Other trends align with credo's goal of assisting clinicians to better treat their diverse patient populations with CVD. For example, for nearly 10 years, health care organizations receiving federal funding have been required to provide culturally and linguistically appropriate services (39). Six states have passed legislation requiring (New Jersey, California, Washington, New Mexico, and Connecticut) or strongly recommending (Maryland) cultural competency training, with several other states considering the measure (40). National accreditors of health care organizations similarly are moving to measure and recognize efforts to reduce disparities in health care. The Joint Commission, which accredits and certifies more than 18,000 health care organizations in the U.S., is beginning evaluation of patient-centered communication standards in January 2011, including:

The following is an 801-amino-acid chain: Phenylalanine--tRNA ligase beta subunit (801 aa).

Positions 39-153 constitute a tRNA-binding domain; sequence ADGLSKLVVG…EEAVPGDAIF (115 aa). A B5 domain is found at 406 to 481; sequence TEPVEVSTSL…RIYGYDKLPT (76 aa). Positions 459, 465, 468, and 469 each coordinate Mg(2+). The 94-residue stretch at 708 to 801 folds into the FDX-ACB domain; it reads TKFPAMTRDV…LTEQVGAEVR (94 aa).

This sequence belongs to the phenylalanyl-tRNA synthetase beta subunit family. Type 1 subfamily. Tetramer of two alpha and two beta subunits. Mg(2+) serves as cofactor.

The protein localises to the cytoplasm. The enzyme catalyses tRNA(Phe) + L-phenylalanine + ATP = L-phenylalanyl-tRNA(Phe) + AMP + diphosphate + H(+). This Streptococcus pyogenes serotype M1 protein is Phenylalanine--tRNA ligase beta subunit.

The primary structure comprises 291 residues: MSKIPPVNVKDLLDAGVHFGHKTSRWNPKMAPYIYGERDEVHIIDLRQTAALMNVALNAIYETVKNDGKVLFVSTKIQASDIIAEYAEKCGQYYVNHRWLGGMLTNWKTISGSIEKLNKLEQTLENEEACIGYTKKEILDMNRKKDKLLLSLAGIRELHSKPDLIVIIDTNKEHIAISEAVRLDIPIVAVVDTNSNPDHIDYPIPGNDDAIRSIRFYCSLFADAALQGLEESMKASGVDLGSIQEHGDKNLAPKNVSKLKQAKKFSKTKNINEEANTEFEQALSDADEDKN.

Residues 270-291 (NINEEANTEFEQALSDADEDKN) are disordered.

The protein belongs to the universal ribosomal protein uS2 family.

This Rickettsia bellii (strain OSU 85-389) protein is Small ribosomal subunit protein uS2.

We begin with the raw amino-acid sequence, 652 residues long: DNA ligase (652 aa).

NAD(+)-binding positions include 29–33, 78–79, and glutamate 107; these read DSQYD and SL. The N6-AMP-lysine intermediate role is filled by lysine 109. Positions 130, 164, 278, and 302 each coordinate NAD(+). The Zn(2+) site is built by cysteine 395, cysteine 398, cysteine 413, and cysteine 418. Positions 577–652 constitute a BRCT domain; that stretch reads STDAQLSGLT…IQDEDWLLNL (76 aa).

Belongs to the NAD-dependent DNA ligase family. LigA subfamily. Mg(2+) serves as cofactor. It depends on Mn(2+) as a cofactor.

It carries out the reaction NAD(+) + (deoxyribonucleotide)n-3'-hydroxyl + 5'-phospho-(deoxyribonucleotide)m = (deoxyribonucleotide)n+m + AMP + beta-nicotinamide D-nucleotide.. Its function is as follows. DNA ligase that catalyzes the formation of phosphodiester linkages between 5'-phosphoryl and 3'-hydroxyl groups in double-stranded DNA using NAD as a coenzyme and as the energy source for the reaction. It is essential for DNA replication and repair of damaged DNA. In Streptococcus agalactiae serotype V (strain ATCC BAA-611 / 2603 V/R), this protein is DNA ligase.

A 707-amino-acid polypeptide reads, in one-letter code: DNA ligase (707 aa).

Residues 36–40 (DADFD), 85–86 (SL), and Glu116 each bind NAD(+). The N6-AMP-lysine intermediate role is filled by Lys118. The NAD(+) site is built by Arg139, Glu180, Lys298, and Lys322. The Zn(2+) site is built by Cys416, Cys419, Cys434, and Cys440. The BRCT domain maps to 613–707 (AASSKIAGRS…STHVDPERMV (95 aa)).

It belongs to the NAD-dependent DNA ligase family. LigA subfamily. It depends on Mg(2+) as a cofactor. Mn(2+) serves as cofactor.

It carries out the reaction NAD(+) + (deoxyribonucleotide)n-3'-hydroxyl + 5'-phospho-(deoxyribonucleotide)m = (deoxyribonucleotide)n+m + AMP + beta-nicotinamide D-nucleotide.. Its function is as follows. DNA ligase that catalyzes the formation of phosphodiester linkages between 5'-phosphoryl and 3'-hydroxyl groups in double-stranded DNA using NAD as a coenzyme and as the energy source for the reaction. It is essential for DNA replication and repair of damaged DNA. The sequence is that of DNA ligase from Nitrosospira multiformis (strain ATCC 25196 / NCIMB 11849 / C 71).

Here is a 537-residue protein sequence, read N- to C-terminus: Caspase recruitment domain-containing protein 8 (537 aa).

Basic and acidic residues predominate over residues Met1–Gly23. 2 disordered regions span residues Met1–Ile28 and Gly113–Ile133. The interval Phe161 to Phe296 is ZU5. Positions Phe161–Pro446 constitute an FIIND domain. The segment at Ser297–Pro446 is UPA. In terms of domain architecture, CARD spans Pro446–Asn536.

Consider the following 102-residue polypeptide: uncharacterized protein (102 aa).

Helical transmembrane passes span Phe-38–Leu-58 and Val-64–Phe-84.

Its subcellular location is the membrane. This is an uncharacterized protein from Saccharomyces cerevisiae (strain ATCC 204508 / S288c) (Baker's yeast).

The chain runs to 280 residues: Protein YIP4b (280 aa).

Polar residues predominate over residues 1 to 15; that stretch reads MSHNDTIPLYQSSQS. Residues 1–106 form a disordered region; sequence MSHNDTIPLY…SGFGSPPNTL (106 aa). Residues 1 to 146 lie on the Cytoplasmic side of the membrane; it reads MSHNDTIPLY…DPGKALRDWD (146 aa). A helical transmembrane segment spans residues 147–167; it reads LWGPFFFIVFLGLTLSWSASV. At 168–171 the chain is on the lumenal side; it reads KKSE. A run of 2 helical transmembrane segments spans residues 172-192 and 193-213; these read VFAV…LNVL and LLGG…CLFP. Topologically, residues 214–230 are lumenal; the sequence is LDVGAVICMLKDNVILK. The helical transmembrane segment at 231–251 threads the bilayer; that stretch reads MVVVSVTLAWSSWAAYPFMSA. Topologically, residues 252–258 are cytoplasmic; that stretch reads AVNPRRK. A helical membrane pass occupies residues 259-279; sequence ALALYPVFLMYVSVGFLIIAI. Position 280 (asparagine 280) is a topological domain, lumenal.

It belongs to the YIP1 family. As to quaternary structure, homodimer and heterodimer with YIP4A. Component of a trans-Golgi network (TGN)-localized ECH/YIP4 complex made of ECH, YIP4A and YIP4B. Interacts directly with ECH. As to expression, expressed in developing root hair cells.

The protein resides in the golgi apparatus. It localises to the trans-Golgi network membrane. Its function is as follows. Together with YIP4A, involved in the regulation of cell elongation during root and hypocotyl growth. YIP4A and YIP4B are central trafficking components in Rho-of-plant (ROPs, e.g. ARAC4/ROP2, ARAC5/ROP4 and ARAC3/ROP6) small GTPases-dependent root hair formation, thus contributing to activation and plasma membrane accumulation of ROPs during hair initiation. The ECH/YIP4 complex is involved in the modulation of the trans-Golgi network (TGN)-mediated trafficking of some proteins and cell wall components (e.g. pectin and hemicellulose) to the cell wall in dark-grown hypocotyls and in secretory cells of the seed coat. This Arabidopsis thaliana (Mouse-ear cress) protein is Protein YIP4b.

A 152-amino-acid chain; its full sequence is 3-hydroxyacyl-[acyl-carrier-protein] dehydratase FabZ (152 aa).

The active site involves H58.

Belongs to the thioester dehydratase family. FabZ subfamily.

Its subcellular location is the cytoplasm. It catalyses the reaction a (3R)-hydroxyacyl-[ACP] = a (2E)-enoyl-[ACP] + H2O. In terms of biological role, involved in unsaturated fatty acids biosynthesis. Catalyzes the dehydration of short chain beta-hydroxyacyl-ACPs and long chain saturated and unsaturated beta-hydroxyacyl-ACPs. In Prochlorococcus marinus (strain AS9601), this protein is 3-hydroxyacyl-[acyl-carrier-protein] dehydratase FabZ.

■ Identification of the oral/written communication needs of the patient;
■ Assessment of qualifications for interpreters and translators;
■ The inclusion of race, ethnicity, and preferred language in patient records;
■ Prohibition against discrimination based on age, race, ethnicity, religion, culture, language, physical or mental disability, socioeconomic status, sex, sexual orientation, and sex identity or expression;
■ Allowance of appropriate family/friend presence/support; and
■ Provision of interpreter/translation services (41).